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Amazon, Facebook and Google N95 mask restrictions at odds with expert advice

Scientists are urging Americans to upgrade their protection, but their options are limited by politics and bureaucracy.

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JOE CICAK

The restrictions on the sale of N95 masks by Google, Facebook and Amazon is indicative of a broader, national divide over the best course of action for average people looking to protect themselves from COVID-19 infection.

One year into a global pandemic that has claimed 515,000 lives in the United States and 2.54 million lives globally, messaging on best mask-wear is still inconsistent at best and contradictory at worst.

Many state governments seem to be sending the message that the worst is over and masks are no longer as necessary. On Wednesday, Texas Gov. Greg Abbott lifted the state-wide mask mandate with an executive order, following similar orders by Gov. Kim Reynolds in Iowa, Gov. Asa Hutchinson in Arkansas, Gov. Mike Parson in Missouri and Gov. Ron DeSantis in Florida.

Meanwhile, at the federal level, the Centers of Disease Control (CDC) still recommends that N95 masks be reserved for healthcare professionals.

Foreign governments and independent experts, however, don't agree. Both the German and French governments are requiring citizens to wear FFP1 or FFP2 masks (roughly the equivalent of American NIOSH N95 masks) in public, at work, or in shops. Domestically, Harvard Health Professor Joseph G. Allen recommended in the Washington Post that all Americans wear N95s.

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"There’s no reason any essential worker — and, really, everyone in the country — should go without masks that filter 95 percent," Dr. Allen said. "The masks I’m referring to, of course, are N95s. These are cheap — pre-pandemic they cost about 50 cents — and easy to manufacture."

Further complicating the matter, Amazon, Facebook and Google have all independently either banned or severely limited the sale of N95 respirator masks since April 2020. If you search for “N95” on Amazon, you'll receive a list of inferior (though still effective) KN95 masks. Customers who find N95 masks for sale will often see huge price markups and restrictions on products “prioritized for organizations on the front lines responding to COVID-19.” The masks that are mostly sold directly from the manufacturer.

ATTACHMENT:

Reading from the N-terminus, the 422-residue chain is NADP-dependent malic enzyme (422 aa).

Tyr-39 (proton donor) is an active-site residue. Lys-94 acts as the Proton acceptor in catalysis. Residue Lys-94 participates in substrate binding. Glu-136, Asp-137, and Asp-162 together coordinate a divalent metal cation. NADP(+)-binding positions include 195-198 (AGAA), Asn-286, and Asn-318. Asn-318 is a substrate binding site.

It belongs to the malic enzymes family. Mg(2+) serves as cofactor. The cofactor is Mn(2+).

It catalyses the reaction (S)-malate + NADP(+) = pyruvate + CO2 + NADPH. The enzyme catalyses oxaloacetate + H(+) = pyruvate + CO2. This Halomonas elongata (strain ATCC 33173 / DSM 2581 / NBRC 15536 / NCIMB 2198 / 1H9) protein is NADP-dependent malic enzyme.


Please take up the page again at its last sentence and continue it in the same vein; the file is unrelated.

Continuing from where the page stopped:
"Last year, when the demand far outweighed the supply for certain PPE items like N95 masks, Amazon listened to our healthcare and government customers on the front lines of the pandemic and prioritized this type of PPE inventory for them in order to meet their urgent need," an Amazon spokesperson told us over email. "Since then, we have continually monitored inventory of these supplies to be able to meet the needs of all customers—we currently offer a significant number of N95 masks to consumers and will continue making more available, while also ensuring we have supply available for healthcare workers.”

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High prices and limits on sales imply a mask shortage, but the truth is the opposite: Many companies pivoted toward N95 production during the pandemic, investing millions of dollars, only to struggle to get the life-saving equipment to wanting customers. One company, Demetech, told the NY Times that it has 30 million unsold N95 masks in warehouses that can’t find buyers.

Other manufacturers simply don’t know why their product isn’t being embraced.

“There’s no reason N95 shouldn’t be the norm,” said Paul Shrater, Chief Business Officer of Advoque Safeguard. His company shifted to N95 mask production early in the pandemic, undergoing a rigorous 4-month NIOSH certification that involved extensive analysis of its production process and virtual site-visits by CDC officials.

“We’ve seen a lot of media about how the public can now be using N95, and should be, but there’s a supply gap,” Shrater explained. “The country, the industry, the government – everyone needs to be working together on connecting those dots. It can actually assist the national health if someone pulls the trigger on this.”

Another vendor, WellBefore, anticipated greater interest and regular wear of N95 masks in the future.

"I do firmly believe that N95, KN95 or highly effective 3-PLY masks should be the standard for masks," said founder and CEO Shahzil Amin. "I can't say why the U.S. government mandate differs from the experts on this."

In February, Dr. Anthony Fauci, President Biden's chief medical advisor, said that masks could be necessary to prevent the spread of COVID-19 until the end of 2021. He also called the United States' handling of the pandemic "worse than most any other country."

The CDC currently offers these 7 tips on effective mask wearing in public.

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This article has been edited to include a comment from Amazon.